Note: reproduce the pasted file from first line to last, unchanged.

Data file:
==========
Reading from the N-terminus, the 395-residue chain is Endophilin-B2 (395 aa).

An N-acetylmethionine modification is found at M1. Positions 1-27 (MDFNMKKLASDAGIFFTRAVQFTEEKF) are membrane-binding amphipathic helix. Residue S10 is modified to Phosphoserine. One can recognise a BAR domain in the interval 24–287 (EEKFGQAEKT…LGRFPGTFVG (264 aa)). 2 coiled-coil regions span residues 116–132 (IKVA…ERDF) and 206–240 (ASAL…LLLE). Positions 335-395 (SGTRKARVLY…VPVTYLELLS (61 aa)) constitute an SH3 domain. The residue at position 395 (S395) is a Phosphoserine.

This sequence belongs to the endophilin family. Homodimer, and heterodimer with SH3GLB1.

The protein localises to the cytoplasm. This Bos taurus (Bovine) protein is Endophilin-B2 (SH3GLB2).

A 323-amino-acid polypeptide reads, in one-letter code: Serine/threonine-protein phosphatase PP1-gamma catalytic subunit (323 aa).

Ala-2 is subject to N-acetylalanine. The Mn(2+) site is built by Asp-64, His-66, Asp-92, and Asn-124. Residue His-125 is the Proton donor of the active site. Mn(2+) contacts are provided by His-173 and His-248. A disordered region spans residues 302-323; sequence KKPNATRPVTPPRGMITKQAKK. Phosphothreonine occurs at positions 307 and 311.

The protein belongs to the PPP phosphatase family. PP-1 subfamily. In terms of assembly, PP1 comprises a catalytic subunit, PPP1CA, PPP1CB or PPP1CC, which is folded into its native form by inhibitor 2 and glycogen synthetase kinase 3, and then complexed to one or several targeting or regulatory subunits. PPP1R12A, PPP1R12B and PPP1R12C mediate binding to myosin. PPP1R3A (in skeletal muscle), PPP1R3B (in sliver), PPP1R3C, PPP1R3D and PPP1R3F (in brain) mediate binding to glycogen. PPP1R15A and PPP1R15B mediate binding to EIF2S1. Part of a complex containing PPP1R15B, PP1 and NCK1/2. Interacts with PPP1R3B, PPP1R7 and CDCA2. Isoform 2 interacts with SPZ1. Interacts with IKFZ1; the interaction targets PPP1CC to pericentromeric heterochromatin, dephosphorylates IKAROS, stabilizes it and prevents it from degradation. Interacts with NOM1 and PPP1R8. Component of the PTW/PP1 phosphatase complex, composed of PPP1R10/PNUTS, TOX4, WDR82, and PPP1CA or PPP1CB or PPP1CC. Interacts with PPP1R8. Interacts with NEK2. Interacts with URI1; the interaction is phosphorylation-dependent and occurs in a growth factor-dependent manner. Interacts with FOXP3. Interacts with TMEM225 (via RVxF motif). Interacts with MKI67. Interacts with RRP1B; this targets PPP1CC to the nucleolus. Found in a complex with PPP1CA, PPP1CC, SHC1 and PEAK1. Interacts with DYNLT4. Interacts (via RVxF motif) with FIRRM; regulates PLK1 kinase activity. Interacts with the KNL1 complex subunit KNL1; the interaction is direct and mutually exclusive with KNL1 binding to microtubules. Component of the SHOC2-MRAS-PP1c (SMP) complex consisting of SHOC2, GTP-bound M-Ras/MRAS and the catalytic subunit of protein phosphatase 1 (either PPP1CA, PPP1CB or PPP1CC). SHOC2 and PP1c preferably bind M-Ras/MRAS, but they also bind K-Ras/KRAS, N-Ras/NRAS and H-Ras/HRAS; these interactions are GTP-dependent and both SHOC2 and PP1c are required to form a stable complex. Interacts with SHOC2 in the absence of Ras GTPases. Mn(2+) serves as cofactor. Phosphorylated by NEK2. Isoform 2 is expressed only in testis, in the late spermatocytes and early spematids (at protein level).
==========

Reading from the N-terminus, the 395-residue chain is Endophilin-B2 (395 aa).

An N-acetylmethionine modification is found at M1. Positions 1-27 (MDFNMKKLASDAGIFFTRAVQFTEEKF) are membrane-binding amphipathic helix. Residue S10 is modified to Phosphoserine. One can recognise a BAR domain in the interval 24–287 (EEKFGQAEKT…LGRFPGTFVG (264 aa)). 2 coiled-coil regions span residues 116–132 (IKVA…ERDF) and 206–240 (ASAL…LLLE). Positions 335-395 (SGTRKARVLY…VPVTYLELLS (61 aa)) constitute an SH3 domain. The residue at position 395 (S395) is a Phosphoserine.

This sequence belongs to the endophilin family. Homodimer, and heterodimer with SH3GLB1.

The protein localises to the cytoplasm. This Bos taurus (Bovine) protein is Endophilin-B2 (SH3GLB2).

A 323-amino-acid polypeptide reads, in one-letter code: Serine/threonine-protein phosphatase PP1-gamma catalytic subunit (323 aa).

Ala-2 is subject to N-acetylalanine. The Mn(2+) site is built by Asp-64, His-66, Asp-92, and Asn-124. Residue His-125 is the Proton donor of the active site. Mn(2+) contacts are provided by His-173 and His-248. A disordered region spans residues 302-323; sequence KKPNATRPVTPPRGMITKQAKK. Phosphothreonine occurs at positions 307 and 311.

The protein belongs to the PPP phosphatase family. PP-1 subfamily. In terms of assembly, PP1 comprises a catalytic subunit, PPP1CA, PPP1CB or PPP1CC, which is folded into its native form by inhibitor 2 and glycogen synthetase kinase 3, and then complexed to one or several targeting or regulatory subunits. PPP1R12A, PPP1R12B and PPP1R12C mediate binding to myosin. PPP1R3A (in skeletal muscle), PPP1R3B (in sliver), PPP1R3C, PPP1R3D and PPP1R3F (in brain) mediate binding to glycogen. PPP1R15A and PPP1R15B mediate binding to EIF2S1. Part of a complex containing PPP1R15B, PP1 and NCK1/2. Interacts with PPP1R3B, PPP1R7 and CDCA2. Isoform 2 interacts with SPZ1. Interacts with IKFZ1; the interaction targets PPP1CC to pericentromeric heterochromatin, dephosphorylates IKAROS, stabilizes it and prevents it from degradation. Interacts with NOM1 and PPP1R8. Component of the PTW/PP1 phosphatase complex, composed of PPP1R10/PNUTS, TOX4, WDR82, and PPP1CA or PPP1CB or PPP1CC. Interacts with PPP1R8. Interacts with NEK2. Interacts with URI1; the interaction is phosphorylation-dependent and occurs in a growth factor-dependent manner. Interacts with FOXP3. Interacts with TMEM225 (via RVxF motif). Interacts with MKI67. Interacts with RRP1B; this targets PPP1CC to the nucleolus. Found in a complex with PPP1CA, PPP1CC, SHC1 and PEAK1. Interacts with DYNLT4. Interacts (via RVxF motif) with FIRRM; regulates PLK1 kinase activity. Interacts with the KNL1 complex subunit KNL1; the interaction is direct and mutually exclusive with KNL1 binding to microtubules. Component of the SHOC2-MRAS-PP1c (SMP) complex consisting of SHOC2, GTP-bound M-Ras/MRAS and the catalytic subunit of protein phosphatase 1 (either PPP1CA, PPP1CB or PPP1CC). SHOC2 and PP1c preferably bind M-Ras/MRAS, but they also bind K-Ras/KRAS, N-Ras/NRAS and H-Ras/HRAS; these interactions are GTP-dependent and both SHOC2 and PP1c are required to form a stable complex. Interacts with SHOC2 in the absence of Ras GTPases. Mn(2+) serves as cofactor. Phosphorylated by NEK2. Isoform 2 is expressed only in testis, in the late spermatocytes and early spematids (at protein level).